Rules of Origin: Regimes in East Asia and Recommendations for Best Practice

Erlinda M. Medalla
JEL codes: 

With globalization and advances in information and communication technology (ICT) leading to growing international production sharing, amidst the increasing trend in preferential trading arrangements (PTAs), rules of origin (ROO) has been beset with difficult recurring issues. First and foremost is the cost of ROO administration. Second, ROO as part of PTAs could generate new barriers to trade, thus taking with one hand what the other hand has given. In turn, this gives rise to another key concern: its potential use as a protectionist tool.
To achieve the East Asian vision of a community, any RTA it would endeavor to establish should set a rational, enabling regime of ROO that would facilitate even as it attempts to prevent trade deflection, with enough safeguards for inclusive development both within and across countries in the region. There is a consensus that the movement should be towards more simple and unrestrictive ROO.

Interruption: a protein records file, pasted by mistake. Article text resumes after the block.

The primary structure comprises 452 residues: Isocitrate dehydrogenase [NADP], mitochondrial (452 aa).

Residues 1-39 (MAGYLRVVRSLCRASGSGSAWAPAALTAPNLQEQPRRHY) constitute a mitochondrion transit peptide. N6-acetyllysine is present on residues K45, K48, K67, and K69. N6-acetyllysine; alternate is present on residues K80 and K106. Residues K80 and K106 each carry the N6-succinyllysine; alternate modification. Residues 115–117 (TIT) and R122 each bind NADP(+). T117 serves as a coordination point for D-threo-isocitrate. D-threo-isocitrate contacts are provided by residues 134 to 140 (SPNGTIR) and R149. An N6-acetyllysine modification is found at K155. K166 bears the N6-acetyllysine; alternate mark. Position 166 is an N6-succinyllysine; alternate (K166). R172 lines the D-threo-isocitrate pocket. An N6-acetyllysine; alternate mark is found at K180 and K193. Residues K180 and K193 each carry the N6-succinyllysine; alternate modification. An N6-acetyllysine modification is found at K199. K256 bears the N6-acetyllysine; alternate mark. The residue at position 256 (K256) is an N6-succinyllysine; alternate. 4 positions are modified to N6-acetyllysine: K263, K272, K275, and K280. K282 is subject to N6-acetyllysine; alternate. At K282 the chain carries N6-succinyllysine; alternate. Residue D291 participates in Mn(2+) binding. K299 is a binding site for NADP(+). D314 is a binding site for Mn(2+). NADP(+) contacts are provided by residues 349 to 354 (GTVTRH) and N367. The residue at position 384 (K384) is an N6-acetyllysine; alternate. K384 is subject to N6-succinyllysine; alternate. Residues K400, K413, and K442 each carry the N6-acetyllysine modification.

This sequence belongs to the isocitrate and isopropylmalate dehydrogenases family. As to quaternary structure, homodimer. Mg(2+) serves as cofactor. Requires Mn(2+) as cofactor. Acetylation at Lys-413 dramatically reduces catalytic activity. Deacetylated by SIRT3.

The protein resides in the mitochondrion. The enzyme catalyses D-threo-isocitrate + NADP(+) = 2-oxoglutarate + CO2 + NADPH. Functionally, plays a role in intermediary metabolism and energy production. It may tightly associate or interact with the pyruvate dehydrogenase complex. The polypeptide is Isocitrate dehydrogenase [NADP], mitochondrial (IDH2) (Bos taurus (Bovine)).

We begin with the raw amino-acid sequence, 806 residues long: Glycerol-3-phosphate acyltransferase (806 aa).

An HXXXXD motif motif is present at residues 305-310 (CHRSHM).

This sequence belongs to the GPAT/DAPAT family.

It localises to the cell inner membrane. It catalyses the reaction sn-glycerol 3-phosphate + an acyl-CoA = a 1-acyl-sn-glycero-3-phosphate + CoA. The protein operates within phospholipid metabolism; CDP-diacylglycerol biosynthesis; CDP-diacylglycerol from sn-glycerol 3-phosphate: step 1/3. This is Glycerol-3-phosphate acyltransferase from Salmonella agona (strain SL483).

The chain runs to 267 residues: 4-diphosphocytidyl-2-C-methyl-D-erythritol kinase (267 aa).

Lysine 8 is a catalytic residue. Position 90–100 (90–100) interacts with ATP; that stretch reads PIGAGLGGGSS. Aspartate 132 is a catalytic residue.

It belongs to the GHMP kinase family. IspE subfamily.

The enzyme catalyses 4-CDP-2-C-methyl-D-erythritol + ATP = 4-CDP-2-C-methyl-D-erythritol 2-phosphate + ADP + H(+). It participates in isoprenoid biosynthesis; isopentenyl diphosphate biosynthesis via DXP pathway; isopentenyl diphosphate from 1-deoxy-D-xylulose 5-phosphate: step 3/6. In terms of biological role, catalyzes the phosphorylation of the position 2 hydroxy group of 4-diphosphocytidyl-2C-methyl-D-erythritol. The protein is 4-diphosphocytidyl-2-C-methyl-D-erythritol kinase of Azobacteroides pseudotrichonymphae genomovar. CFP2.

In sum,
o Consolidation of the multiple membership agreements in the region around more liberal ROO should be the general guideline to achieve the vision of an East Asian community.
o Currently, majority of East Asia RTAs combine the three main ROO approaches: (1) the regional value added criterion- RVA, (2) the change in tariff classification- CTC and (3) specified processes (SP). Liberalizing features such as de minimis are in cases used, often in a product specific approach. Reliance on government certification is the general rule.
o The relatively simple and liberal ROO provision of AFTA, and the generality in application. In addition, reforms being sought lean towards more liberal rules by expanding/easing standards.
o The AFTA ROO would provide a good starting point for EAFTA.
o Necessarily, there should be a coordinated and cooperative action among member countries.